Euro-Africa Trade: New paradigm needed for increased investment – President Akufo-Addo

By Stephen Asante

Accra, Jan. 31, GNA – President Nana Addo Dankwa Akufo-Addo says a new paradigm hinged on structural transformation must be defined to allow African economies trade at the high end of the global value chain.

In the search for a robust Euro-Africa trading system, in particular, a structural transformation to change course from raw material producing and exporting economies, to value-adding, industrialising economies, was a necessity, he stated.

“This will generate mutual prosperity for the peoples of the two continents,” the President said in an address at the Africa Day 2024 Summit, in Vienna, Austria.

The continent, he noted, must shrug itself off the existing practice where it had been largely dependent on the production and export of raw materials, without any meaningful value-addition processes.

In 2021, 68 per cent of goods exported from the European Union (EU) to Africa were manufactured goods, while 65 per cent of goods imported to the EU from Africa were primary goods (food and drink, raw materials and energy), the World Trade Organisation has estimated.

EU exports of goods to Northern Africa rose from € 59 billion in 2011 to € 76 billion in 2021, equivalent to an average annual growth rate of 2.6 per cent.

The growth rate was highest in Eastern Africa (2.7 per cent), followed by Western Africa (1.9 per cent) and Southern Africa (0.2 per cent), exports of goods to Middle Africa (-3.3 per cent) declined in this period.

This year’s Africa Day Summit aims to highlight the opportunities in various regions of the continent, provide practical leads on how to tackle the market and, most importantly, provide a platform for Austrian and African companies to connect.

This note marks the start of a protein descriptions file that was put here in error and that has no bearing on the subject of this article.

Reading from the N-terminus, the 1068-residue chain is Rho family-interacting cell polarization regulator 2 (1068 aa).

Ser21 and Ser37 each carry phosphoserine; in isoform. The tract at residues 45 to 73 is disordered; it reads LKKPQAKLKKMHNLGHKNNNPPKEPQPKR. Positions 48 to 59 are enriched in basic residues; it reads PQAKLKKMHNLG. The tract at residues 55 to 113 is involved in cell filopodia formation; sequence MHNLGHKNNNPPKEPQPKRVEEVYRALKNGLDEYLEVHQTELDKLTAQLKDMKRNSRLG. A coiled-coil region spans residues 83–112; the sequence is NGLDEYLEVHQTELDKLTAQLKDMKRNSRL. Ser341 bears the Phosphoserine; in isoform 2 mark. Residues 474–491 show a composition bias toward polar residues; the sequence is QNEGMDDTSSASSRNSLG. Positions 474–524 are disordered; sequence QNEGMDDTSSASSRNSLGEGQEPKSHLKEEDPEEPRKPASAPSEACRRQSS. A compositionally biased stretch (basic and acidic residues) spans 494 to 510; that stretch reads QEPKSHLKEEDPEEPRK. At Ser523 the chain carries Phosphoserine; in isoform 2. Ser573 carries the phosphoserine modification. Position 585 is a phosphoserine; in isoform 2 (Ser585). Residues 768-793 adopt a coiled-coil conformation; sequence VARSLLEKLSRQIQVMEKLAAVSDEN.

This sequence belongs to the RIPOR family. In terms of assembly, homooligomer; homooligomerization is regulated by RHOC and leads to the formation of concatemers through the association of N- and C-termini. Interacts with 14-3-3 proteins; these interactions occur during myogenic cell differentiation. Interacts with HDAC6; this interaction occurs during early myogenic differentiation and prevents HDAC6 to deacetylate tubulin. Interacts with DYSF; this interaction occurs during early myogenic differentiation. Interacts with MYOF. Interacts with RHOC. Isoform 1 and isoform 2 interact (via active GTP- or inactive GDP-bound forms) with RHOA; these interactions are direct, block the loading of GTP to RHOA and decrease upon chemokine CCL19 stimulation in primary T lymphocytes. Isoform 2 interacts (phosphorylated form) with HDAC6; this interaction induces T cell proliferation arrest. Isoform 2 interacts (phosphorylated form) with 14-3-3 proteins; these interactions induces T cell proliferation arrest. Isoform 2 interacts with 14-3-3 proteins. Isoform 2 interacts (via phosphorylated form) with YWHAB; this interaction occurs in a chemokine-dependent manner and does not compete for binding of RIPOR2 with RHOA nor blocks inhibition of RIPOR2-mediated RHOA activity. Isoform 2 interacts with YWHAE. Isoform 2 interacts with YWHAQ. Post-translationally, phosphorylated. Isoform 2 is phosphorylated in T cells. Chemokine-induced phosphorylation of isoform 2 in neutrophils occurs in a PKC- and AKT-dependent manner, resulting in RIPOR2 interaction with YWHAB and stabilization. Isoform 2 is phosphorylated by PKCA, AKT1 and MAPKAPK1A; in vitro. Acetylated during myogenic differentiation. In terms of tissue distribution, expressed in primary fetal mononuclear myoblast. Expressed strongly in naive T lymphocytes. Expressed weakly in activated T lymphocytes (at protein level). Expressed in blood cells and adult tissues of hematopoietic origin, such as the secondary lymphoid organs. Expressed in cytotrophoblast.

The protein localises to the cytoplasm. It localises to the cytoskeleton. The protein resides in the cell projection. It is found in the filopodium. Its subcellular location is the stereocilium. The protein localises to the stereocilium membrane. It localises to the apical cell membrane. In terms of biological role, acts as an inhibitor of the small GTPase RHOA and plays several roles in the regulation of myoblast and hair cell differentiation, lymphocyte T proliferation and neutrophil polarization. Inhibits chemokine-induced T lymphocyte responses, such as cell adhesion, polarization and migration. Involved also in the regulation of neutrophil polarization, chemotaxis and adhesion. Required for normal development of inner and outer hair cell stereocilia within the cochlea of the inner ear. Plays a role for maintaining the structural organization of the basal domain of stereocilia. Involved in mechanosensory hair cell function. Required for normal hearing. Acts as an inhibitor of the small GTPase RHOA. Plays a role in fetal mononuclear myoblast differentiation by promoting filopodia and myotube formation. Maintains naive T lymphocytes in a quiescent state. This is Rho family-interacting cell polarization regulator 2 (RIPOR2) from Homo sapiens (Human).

President Akufo-Addo elaborated that the path to accelerate economic growth, ensure food security and create jobs was dependent on the growth of more entrepreneurial economies in Africa.

Therefore, the leaders ought to prioritise investment in education and skills training, while encouraging high levels of investment in entrepreneurial development.

On the economic prospects of Africa, the President said the continent was in possession of thirty percent of the earth’s remaining mineral resources, and two-thirds of the earth’s arable land.

On the equitable balance of wealth, he drew an analogy that the lessons of history had shown that “a rich trading partner, operating within a fair trading system, brings prosperity to both sides, far more than the exploitation of a poor partner”.

“The problems that face the world are more likely to be quickly resolved when we are all prosperous, than when half the world is immersed in poverty.”

After 60 odd years, it was obvious the aid path would not take Africa to where it had to be, President Nana Akufo-Addo emphasised, saying: “Africa does not want to be a scar on anybody’s conscience. She does not want to be pitied. She does not want to be either a pawn or a victim.

“Africa no longer wants to be the default place to go to find the footage to illustrate famine stories. We no longer want to offer the justification for those who want to be rude and abusive about Africa and her peoples,” he added.